Brussels / 30 & 31 January 2016


Testing interoperability with closed-source software through scriptable diplomacy

You, of course, write open-source software. They didn’t. And for the sake of your mobile users, you both need to be friends. Enter Frida, the diplomat (she’s really only a library, but don’t tell anyone). She has coaxing superpowers that allow you to expose the innards of binary-only software, be it other libraries, operating systems, or other OS processes you must deal with. You can program Frida to infiltrate closed-source software, and expose their internals into abstractions you can use for testing the interoperability of your software. Want to lift some of their logic into your mock? Or replace a few functions in their binary code with your mocks? Hopefully, you want to do that using high-level languages such as JavaScript and/or Python, because those are the ones Frida likes the most.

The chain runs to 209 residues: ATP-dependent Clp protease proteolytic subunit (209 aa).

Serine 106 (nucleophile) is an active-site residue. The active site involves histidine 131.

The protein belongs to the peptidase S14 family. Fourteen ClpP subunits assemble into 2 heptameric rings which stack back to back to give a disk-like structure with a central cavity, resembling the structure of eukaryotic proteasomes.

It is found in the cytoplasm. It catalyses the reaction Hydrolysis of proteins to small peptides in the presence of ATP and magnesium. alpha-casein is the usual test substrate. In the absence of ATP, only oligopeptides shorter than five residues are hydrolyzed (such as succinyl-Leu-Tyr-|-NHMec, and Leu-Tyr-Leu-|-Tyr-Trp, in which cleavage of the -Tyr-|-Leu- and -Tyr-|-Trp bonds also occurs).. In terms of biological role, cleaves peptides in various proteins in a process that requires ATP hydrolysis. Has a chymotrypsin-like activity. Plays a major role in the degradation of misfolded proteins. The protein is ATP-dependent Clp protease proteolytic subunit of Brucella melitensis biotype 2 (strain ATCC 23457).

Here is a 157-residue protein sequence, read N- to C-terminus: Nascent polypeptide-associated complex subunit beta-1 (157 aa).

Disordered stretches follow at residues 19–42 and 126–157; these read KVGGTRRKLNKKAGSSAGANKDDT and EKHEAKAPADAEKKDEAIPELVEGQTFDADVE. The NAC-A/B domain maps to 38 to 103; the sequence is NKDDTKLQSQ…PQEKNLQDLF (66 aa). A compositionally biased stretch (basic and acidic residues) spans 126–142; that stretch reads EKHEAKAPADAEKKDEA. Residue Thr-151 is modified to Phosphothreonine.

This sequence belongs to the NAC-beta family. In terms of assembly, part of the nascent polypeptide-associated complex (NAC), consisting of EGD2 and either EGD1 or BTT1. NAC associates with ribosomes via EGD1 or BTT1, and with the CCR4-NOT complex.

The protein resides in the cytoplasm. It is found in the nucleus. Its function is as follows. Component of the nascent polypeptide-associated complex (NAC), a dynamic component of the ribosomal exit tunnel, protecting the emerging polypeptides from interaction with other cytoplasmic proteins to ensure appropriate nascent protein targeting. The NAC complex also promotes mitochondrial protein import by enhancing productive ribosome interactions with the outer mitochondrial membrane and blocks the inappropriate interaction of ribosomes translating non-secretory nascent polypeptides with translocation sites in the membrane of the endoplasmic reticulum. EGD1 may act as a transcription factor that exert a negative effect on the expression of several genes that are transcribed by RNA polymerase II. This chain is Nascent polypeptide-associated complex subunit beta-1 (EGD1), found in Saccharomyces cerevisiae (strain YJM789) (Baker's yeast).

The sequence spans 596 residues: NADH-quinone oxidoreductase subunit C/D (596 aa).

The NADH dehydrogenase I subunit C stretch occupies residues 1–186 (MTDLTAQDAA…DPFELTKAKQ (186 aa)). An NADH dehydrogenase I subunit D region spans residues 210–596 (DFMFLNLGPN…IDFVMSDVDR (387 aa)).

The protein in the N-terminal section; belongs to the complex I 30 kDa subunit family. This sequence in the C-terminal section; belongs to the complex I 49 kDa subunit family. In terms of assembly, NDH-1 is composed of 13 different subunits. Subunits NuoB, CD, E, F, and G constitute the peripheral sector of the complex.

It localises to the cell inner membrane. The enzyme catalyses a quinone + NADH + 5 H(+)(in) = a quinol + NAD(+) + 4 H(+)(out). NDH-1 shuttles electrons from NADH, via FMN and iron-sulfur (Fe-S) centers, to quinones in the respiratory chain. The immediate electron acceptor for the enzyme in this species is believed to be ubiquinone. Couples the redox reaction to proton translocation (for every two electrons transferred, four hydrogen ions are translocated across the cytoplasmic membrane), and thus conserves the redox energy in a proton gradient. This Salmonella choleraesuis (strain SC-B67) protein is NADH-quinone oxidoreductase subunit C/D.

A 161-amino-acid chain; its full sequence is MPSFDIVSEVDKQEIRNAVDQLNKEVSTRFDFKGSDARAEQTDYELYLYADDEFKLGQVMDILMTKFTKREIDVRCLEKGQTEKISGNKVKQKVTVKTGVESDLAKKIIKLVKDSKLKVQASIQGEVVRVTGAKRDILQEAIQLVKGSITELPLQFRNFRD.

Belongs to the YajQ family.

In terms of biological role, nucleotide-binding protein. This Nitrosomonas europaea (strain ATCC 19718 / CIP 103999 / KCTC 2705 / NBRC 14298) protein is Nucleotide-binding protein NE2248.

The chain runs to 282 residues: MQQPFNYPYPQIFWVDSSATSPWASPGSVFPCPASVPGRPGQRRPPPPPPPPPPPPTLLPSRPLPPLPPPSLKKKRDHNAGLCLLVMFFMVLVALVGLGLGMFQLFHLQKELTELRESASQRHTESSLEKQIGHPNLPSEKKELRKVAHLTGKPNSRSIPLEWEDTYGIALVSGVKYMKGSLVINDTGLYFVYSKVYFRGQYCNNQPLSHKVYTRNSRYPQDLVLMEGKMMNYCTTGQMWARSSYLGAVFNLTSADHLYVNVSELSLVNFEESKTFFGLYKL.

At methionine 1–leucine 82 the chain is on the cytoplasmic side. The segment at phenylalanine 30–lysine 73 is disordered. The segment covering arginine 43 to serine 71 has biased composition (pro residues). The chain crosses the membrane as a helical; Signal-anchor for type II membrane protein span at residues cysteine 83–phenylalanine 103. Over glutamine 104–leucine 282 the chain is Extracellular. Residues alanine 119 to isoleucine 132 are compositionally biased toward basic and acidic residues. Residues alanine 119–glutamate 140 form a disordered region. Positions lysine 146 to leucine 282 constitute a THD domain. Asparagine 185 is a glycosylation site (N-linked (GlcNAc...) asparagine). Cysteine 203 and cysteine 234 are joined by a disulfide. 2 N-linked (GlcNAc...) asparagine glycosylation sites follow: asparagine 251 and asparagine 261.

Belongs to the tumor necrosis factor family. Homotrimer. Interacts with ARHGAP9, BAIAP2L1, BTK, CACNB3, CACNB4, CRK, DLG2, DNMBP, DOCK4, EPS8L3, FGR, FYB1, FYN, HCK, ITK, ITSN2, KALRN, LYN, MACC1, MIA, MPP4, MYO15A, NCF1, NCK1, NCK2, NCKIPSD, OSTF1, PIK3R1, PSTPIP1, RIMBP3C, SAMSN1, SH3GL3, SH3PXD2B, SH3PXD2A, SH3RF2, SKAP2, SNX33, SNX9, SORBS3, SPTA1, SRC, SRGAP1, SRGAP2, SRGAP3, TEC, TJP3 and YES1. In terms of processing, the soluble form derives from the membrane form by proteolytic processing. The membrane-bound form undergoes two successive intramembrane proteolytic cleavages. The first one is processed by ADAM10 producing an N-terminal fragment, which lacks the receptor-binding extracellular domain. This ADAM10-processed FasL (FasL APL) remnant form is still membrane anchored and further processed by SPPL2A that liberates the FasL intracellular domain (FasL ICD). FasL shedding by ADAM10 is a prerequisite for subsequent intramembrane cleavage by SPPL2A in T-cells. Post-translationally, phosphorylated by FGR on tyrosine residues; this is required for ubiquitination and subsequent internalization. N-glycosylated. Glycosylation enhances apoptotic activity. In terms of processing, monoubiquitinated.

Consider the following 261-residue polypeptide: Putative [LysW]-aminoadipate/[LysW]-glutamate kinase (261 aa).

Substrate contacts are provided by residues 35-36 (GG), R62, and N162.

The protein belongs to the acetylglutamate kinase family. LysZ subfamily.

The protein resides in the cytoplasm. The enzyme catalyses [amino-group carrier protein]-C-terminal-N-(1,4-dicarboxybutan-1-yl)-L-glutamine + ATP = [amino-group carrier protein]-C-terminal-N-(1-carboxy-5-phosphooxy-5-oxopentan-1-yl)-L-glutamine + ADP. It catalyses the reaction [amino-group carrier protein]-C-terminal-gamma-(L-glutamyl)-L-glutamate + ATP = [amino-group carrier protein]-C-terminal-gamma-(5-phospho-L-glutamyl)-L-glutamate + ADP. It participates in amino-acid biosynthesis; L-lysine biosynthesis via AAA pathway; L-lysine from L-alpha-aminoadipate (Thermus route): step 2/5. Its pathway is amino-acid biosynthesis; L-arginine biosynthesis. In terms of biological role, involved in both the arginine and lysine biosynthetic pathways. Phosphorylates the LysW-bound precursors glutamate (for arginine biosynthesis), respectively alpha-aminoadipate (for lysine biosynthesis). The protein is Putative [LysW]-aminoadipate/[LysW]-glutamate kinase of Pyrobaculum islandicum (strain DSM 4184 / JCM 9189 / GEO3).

In this talk, we use Frida, the scriptable, dynamic instrumentation toolkit, to expose internal functionality from binary-only software. By exposing internal functions and data structures, tightly integrating software often becomes easier to test at fine granularity. What previously had to be larger integration tests dependent upon several running subsystems, may, with a little effort, become isolated test fixtures that are easier to reason about. We show you unfortunate souls who have to deal with this level of interoperability how to program Frida to identify and expose functions in remote processes, and how to combine these exposed functions into small test fixtures in a unit-testing style.


Photo of Karl Trygve Kalleberg Karl Trygve Kalleberg
Photo of Ole André Vadla Ravnås Ole André Vadla Ravnås